by on April 17th, 2017 at 9:26 am

Here are the most noteworthy stories we came across last week…

A politico’s Pronto post-mortem: Former Seattle City Councilor Jean Godden said fear of not appearing progressive enough was part of the political “hubris” to blame for the system’s failure.

Clear and present bias: A perfect (and perfectly sad) example of police and media bias in a case where a driver was initially exonerated without facts, only to be found guilty of distracted driving after a court hearing.

A new terror: Terrorism is the new frontier of motor vehicle violence, and it’s also the latest impetus for street infrastructure that protects vulnerable road users.

The problem with technology: Elon Musk and his acolytes like to think they can solve any transport problem with futuristic tech. That’s why it’s sort of funny that auto parking is such a mess at Tesla HQ.[Read more…]

The Monday Roundup: Bike share war, a bad ‘joke’, targeted ticketing, and more

by on April 10th, 2017 at 10:28 am

This week’s Monday Roundup has been made possible by Bike Index, bike registration that works.

Here are the best stories we came across last week…

Hello, Portland, are you there?: The city of Edmonton approved a $7.5 million network of downtown protected bike lanes six months ago and they have already broken ground. Meanwhile, it’s been four years since Portland said yes to a similar project and we are yet to put a line on a map.
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The Monday Roundup: America’s driving crisis, bike share for all, Utrechts new bike bridge, and more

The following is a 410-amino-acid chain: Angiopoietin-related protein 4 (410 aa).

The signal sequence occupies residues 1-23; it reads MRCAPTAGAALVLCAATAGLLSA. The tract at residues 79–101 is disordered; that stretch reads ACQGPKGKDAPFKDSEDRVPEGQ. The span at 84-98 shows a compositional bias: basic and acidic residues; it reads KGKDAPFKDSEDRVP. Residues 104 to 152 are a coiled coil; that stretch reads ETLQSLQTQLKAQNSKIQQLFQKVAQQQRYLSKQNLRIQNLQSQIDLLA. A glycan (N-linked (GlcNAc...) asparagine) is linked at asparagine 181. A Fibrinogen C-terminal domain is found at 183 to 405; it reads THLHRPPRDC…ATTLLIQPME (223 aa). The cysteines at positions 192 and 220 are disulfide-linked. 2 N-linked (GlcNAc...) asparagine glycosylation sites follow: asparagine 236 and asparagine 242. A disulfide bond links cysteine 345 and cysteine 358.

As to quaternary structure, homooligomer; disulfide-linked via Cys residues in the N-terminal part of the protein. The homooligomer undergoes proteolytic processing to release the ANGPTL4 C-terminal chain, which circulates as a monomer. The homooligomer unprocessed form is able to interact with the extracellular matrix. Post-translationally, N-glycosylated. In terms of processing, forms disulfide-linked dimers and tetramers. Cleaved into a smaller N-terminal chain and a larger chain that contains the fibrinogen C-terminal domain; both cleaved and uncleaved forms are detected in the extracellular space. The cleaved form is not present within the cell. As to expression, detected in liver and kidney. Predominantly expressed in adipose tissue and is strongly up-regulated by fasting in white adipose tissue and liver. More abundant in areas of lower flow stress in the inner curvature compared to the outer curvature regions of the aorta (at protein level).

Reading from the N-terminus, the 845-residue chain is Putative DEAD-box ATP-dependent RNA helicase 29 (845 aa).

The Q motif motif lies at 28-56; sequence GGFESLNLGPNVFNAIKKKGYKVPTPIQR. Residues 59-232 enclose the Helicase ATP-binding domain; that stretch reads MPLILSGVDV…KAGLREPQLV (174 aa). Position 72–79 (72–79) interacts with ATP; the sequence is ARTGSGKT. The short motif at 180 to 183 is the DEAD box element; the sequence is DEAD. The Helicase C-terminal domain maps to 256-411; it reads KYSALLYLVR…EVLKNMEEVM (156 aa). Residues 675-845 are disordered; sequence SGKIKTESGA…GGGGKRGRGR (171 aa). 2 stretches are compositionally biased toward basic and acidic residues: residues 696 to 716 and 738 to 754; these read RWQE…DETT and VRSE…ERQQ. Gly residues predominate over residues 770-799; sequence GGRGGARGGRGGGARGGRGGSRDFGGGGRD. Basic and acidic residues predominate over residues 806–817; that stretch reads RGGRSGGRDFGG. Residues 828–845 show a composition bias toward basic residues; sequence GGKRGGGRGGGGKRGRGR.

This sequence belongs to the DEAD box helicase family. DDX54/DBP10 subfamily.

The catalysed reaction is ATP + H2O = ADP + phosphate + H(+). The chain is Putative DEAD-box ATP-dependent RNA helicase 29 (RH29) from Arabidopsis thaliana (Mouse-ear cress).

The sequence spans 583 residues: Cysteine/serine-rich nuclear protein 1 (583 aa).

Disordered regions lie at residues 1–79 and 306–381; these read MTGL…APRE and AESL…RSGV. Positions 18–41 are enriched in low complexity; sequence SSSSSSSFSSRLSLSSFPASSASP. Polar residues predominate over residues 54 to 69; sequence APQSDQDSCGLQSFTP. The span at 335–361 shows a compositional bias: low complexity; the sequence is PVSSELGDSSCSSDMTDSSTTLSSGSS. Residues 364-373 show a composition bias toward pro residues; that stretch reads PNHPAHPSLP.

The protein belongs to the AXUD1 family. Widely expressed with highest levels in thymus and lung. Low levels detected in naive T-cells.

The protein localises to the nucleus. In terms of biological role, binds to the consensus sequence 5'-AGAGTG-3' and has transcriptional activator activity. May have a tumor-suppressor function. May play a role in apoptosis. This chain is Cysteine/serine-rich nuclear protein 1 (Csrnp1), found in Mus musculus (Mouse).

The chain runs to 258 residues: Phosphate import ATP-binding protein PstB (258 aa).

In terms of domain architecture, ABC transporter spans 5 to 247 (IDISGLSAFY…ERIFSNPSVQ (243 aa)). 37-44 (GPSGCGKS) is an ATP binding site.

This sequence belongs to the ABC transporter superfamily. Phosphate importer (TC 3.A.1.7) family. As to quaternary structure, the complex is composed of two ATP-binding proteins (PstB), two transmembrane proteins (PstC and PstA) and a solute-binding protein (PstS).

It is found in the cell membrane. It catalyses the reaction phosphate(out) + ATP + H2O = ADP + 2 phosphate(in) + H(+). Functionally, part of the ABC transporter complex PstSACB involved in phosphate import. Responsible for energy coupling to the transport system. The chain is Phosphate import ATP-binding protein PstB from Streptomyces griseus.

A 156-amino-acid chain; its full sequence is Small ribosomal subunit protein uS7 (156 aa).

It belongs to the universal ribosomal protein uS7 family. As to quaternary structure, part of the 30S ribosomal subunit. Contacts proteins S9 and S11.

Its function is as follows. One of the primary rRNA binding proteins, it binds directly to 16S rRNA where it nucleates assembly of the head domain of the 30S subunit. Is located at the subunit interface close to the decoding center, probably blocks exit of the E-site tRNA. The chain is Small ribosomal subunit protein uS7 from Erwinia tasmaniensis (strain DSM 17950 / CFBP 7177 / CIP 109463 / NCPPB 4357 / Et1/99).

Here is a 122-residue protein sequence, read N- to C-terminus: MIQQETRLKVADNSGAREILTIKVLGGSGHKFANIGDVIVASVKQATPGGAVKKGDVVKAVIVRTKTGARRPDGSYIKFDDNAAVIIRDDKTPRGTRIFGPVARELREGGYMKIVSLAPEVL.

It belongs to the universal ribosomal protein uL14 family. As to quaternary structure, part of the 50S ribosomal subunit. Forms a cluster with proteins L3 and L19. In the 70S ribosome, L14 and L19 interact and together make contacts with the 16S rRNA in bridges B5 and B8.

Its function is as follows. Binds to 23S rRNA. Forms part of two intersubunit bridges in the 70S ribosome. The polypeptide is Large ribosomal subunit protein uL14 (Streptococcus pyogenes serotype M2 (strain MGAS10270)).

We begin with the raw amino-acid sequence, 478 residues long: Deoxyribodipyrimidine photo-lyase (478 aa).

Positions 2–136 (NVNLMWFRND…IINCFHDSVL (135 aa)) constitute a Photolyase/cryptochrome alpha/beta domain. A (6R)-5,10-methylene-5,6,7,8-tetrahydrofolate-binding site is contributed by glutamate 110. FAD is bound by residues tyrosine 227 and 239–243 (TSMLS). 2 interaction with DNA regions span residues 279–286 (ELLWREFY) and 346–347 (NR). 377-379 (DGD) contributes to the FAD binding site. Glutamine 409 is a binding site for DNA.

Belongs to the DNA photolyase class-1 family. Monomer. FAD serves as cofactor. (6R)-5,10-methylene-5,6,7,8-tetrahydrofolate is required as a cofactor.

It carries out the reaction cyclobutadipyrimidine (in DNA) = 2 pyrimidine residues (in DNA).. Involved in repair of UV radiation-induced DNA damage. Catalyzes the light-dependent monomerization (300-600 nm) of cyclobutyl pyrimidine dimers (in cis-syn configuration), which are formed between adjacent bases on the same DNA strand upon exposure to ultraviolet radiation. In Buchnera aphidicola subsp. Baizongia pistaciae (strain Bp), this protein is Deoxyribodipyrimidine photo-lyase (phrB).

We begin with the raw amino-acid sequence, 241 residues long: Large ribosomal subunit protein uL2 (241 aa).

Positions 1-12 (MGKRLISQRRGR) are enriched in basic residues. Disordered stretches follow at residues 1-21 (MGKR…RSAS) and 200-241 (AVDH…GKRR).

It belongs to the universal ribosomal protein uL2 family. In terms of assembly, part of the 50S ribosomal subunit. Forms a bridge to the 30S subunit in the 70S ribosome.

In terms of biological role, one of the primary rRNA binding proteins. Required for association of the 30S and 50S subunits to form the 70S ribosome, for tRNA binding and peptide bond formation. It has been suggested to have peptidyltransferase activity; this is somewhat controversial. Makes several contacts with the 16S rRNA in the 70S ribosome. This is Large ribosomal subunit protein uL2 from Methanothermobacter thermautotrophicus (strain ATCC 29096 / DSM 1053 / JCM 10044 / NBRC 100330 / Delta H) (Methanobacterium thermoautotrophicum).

by on April 3rd, 2017 at 10:52 am

Welcome to Monday.

Here are the stories worth reading that you might have missed last week…

Bike share in Bed Stuy: As Portland looks to expand bike share (and cycling in general) beyond the central city, we should take cues from this New York City example of how advocates have increased bike share use in a majority black and low-income neighborhood.

The Today Show’s blame game: One of America’s most-watched morning TV shows was just one of many outlets that spread the “distracted walkers are at fault” meme created by a recent report from a USDOT-backed highway safety group.

22 percent rise in walking deaths since 2014: America doesn’t like to talk about the startling rise in walking deaths as a public health crisis, but this recent report from the Governor’s Highway Safety Association should change that.

Engineering at fault too: Most policymakers and electeds want to blame the spike on careless humans; but it’s clear that our road engineering standards create an unlevel playing field.

Endurance legend dies: Mike Hall’s long and fast rides inspired many of us. He died after being struck by someone driving while competing in the Indian Pacific Wheel Race in Canberra Friday morning.
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The Monday Roundup: Holy spokes, scofflaw study, N-why-PD?, and more

by on March 27th, 2017 at 8:41 am

This week’s Monday Roundup is sponsored by The eBike Store, Portland’s exclusive dealer of the BuddyRider dog carrier.

Here are the most noteworthy stories we came across last week…

The NYPD strikes again: Seems like every time I check my news feed there’s another example of how police in New York City just don’t get it. This time they’ve confiscated hundreds of “illegal” e-bikes used by the city’s droves of food delivery workers. WTH?

Holier-than-thou: A religious leader in Boston has found what many biking veterans have — a deeper spirituality and stronger connection to place — since she started biking to church. She’s even written a book about it.[Read more…]

The Monday Roundup: Humvees in Oregon, fire bureau vetoes, biking Niagara Falls, and more

by on March 20th, 2017 at 11:07 am

This week’s Monday Roundup is sponsored by Nutcase Helmets.

Here are the best stories we came across last week…

More Humvees ahead: Oregon Senate Bill 645 would clear a path for 2-ton, military-grade Humvees to be driven on the road.

The potholes are insane right now: An anarchist group in Portland is not having it.

See you in court: California says they won’t roll-back auto emissions standards, despite what the Trump administration says. One state down, 49 to go.